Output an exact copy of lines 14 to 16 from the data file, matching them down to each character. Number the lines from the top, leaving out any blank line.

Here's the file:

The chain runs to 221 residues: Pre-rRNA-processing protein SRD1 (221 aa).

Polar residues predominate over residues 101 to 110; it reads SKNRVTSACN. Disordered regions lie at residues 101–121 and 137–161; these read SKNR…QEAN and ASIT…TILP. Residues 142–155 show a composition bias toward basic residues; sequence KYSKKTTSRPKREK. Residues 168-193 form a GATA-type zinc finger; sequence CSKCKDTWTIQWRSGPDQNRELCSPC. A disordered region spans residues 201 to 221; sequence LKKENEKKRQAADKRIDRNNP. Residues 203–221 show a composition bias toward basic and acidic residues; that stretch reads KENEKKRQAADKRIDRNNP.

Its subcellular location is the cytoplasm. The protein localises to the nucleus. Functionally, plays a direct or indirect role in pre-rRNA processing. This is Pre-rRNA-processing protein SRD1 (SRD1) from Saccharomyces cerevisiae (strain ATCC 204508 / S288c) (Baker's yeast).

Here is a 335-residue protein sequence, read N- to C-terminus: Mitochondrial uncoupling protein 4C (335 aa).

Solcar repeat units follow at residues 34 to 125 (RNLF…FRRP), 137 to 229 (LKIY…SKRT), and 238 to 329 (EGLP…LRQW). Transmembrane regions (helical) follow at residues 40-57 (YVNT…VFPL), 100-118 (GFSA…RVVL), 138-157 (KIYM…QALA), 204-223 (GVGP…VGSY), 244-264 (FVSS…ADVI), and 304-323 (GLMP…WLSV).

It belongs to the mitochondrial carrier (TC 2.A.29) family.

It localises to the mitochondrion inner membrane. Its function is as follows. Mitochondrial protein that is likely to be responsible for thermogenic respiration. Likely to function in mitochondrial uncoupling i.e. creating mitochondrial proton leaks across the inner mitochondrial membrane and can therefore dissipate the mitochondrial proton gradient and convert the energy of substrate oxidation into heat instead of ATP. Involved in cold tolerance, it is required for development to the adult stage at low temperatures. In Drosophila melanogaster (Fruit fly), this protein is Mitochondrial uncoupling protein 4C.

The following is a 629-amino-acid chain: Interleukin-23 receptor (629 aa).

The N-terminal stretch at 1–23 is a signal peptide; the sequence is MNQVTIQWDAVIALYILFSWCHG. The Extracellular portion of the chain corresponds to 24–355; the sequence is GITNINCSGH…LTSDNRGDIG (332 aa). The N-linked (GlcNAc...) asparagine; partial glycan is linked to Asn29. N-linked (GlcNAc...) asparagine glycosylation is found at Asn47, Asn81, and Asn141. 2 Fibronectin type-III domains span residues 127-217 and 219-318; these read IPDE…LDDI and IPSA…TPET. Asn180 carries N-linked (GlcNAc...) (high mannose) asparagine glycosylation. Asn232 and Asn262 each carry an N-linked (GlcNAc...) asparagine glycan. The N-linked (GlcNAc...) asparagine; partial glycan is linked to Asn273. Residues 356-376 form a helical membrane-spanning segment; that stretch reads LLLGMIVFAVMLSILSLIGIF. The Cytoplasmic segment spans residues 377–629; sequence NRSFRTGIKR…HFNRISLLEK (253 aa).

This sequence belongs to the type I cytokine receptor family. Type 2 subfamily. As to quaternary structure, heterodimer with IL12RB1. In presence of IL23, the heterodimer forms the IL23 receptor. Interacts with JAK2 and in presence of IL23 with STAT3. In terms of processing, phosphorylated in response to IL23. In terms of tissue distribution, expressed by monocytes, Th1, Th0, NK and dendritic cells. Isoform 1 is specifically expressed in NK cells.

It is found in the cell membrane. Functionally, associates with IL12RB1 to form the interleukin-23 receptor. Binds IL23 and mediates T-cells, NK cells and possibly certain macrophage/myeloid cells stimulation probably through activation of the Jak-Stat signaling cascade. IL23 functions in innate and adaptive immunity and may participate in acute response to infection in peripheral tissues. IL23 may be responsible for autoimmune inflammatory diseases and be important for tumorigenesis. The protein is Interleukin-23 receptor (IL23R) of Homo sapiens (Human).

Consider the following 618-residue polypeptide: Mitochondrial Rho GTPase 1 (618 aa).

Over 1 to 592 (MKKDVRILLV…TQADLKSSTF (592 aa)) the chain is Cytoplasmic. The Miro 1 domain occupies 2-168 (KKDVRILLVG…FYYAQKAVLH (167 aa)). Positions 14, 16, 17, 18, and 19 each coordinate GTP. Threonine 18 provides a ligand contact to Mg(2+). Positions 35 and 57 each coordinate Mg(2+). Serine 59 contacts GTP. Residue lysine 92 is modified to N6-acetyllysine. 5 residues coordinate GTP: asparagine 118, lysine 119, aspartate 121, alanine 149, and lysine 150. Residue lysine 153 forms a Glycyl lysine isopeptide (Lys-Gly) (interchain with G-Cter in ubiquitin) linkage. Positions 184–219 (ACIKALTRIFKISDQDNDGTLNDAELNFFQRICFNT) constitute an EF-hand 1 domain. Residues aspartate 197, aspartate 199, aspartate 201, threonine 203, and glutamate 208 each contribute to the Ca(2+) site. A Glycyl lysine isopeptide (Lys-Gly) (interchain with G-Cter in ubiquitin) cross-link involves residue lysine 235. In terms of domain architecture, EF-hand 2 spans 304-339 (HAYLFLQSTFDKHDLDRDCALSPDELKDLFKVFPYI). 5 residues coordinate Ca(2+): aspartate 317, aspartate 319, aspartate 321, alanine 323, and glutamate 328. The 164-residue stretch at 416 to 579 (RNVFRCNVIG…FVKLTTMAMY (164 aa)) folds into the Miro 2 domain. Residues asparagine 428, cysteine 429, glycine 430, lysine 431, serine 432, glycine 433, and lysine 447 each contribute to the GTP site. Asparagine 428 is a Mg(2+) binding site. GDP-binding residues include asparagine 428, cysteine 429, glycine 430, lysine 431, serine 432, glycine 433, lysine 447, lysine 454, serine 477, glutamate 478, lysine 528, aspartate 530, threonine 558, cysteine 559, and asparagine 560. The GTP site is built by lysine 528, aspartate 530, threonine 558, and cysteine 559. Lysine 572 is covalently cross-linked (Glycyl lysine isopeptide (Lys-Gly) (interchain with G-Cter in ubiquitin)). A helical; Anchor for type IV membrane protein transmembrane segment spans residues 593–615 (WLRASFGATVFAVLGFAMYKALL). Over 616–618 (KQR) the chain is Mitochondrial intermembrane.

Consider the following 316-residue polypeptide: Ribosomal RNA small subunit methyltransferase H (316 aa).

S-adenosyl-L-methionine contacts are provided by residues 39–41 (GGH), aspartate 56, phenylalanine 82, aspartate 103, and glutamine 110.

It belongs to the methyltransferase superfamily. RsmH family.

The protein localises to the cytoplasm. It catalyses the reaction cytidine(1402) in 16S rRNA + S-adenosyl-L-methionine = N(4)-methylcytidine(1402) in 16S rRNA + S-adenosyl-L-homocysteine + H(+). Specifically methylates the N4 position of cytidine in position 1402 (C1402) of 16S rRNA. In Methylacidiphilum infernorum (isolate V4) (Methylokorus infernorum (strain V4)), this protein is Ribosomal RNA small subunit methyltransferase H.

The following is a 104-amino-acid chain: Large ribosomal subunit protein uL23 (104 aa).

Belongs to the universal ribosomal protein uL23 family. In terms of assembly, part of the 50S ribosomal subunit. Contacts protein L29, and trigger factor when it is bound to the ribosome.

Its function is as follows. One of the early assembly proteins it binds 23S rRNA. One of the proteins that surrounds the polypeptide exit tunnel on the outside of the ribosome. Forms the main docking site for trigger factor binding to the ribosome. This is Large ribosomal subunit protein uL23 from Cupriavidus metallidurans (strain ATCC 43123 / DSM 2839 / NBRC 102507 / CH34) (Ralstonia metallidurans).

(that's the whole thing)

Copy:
Consider the following 316-residue polypeptide: Ribosomal RNA small subunit methyltransferase H (316 aa).

S-adenosyl-L-methionine contacts are provided by residues 39–41 (GGH), aspartate 56, phenylalanine 82, aspartate 103, and glutamine 110.

It belongs to the methyltransferase superfamily. RsmH family.